In the common practice of dumping government documents on a Friday afternoon, just as the news cycle is wrapping up for the week – a move critics say allows the administration to avoid widespread coverage of embarrassing actions – the White House released an executive order on “National Defense Resources Preparedness.”

Filled with language about “government-owned equipment” and a “defense executive reserve,” among other vague statements, rumors began to spread that the executive order expanded the president’s power to do everything from seizing whole industries to drafting private armies.

A Canada Free Press article titled “Obama Executive Order: Peacetime Martial Law!” spread concerns of gasoline ration cards; while an Examiner article declared the order would “nationalize everything” and “allow for a civilian draft.” Facebook, email and Twitter were suddenly abuzz, and even the extremely popular Drudge Report posted a link to the White House release under the title “Martial Law? Obama Issues Executive Order.”

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US soldier suspected in Afghanistan massacre identified

Sgt. Robert Bales

Staff Sgt. Robert Bales, accused of killing 16 Afghan civilians, has been deployed three times to Iraq where officials say he suffered a traumatic head injury. NBC’s Miguel Almaguer reports.
By Miguel Almaguer and Jim Miklaszewski, NBC News

U.S. officials told NBC News on Friday that the soldier suspected of shooting 16 civilians in Afghanistan is Army Staff Sgt. Robert Bales.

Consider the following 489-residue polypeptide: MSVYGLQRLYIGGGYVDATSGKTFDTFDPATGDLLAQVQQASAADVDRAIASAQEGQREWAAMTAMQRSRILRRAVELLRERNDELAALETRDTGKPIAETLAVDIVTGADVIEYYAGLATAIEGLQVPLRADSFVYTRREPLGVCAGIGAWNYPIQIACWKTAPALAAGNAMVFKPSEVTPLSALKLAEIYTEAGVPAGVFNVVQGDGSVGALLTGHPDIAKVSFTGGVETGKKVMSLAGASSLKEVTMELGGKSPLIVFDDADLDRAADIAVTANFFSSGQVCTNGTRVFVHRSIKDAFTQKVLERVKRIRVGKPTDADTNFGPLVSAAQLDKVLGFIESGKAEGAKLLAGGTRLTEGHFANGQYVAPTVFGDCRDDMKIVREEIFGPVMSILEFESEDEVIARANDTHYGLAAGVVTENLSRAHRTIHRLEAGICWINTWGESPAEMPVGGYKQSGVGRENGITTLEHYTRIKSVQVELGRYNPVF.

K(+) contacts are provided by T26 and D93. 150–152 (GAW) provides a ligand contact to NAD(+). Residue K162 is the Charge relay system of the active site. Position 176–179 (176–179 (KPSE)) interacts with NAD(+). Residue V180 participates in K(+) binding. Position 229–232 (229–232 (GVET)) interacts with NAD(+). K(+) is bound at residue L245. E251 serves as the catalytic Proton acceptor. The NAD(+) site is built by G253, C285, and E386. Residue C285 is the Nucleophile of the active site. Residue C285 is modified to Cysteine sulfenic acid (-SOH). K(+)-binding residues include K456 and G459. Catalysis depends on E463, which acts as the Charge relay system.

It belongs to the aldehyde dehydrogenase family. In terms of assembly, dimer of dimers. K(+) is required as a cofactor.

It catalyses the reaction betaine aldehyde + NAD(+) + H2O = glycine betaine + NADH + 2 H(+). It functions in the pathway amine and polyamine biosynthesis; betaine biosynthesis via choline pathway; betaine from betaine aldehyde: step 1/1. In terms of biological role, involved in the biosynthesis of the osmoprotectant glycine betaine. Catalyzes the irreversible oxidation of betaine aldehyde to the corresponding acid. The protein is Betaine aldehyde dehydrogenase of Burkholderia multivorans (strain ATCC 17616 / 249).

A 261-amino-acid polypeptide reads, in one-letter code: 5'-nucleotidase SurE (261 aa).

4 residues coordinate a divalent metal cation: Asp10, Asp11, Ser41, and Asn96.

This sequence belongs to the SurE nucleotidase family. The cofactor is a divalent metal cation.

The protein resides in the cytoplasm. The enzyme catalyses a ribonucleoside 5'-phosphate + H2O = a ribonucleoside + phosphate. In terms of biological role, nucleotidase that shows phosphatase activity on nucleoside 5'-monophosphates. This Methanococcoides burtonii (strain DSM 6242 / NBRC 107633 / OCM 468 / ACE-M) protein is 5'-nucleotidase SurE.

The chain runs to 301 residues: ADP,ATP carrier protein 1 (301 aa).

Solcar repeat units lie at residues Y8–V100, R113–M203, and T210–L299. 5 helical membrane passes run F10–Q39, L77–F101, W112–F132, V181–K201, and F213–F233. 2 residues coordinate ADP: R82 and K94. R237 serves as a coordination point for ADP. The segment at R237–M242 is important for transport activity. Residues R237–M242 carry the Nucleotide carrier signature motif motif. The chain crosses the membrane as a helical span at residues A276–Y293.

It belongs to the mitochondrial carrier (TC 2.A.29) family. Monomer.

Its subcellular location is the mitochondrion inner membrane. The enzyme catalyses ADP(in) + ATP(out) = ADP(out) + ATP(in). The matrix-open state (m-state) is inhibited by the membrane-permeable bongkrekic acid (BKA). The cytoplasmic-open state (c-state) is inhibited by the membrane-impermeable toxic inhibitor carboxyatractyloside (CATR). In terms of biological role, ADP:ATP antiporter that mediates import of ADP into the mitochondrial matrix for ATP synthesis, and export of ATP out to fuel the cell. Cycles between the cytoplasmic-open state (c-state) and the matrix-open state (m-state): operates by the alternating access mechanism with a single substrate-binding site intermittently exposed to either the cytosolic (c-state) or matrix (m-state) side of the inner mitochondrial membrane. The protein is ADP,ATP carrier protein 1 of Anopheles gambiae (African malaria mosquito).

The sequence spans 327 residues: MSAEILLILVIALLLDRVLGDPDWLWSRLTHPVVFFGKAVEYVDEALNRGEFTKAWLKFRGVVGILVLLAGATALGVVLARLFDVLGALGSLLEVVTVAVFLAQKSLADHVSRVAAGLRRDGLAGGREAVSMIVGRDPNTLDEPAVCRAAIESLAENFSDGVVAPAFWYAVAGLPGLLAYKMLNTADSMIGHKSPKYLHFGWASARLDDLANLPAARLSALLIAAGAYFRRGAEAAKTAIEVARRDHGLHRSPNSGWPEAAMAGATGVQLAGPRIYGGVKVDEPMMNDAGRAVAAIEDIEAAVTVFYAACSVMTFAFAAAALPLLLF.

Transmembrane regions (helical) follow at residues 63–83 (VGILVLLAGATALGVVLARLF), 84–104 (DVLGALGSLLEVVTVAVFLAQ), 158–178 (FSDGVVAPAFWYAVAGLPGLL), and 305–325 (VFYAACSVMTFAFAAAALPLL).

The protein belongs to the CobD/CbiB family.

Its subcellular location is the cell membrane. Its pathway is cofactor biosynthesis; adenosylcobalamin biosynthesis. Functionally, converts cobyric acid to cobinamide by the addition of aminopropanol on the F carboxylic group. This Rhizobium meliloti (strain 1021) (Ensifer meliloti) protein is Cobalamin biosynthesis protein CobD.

Bales, 38, was deployed to Afghanistan in December with the 3rd Stryker Brigade, based out of Joint Base Lewis-McChord, south of Tacoma, Wash., the officials said.

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George Clooney arrested, handcuffed, outside Sudan embassy in D.C.

Clooney Arrested

At the moment of his arrest outside of Sudan’s embassy in Washington, D.C., Oscar-winning actor George Clooney told The Daily Caller that he did not discuss the planned protest during his Thursday meeting with President Obama, and said that he was most “concerned” about his father who was also in handcuffs.

TheDC asked Clooney, the co-founder of the Satellite Sentinel Project, if he accomplished what he had hoped for at the protest.

“We’ll find out, won’t we? Sorry officer. It’s a long process so we’ll see,” said Clooney, in handcuffs.

“I’m concerned with my father, making sure he’s okay right now, you know. He’s 78 years old and never been arrested before.”

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DISTRUST: MARINES DISARMED FOR PANETTA AT CAMP LEATHERNECK

Afganistan

US soldiers were asked to disarm during a speech by Leon Panetta, the American defence secretary, in a sign of grown concern over spates of seemingly random violence in Afghanistan.

Less than a week after a US staff sergeant allegedly massacred 16 civilians in Kandahar, American soldiers were banned from bringing guns into a talk by Mr Panetta at a base in Helmand province.

Around 200 troops who had gathered in a tent at Camp Leatherneck were told “something had come to light” and asked abruptly to file outside and lay down their automatic rifles and 9mm pistols.

“Somebody got itchy, that’s all I’ve got to say. Somebody got itchy – we just adjust,” said the sergeant who was told to clear the hall of weapons.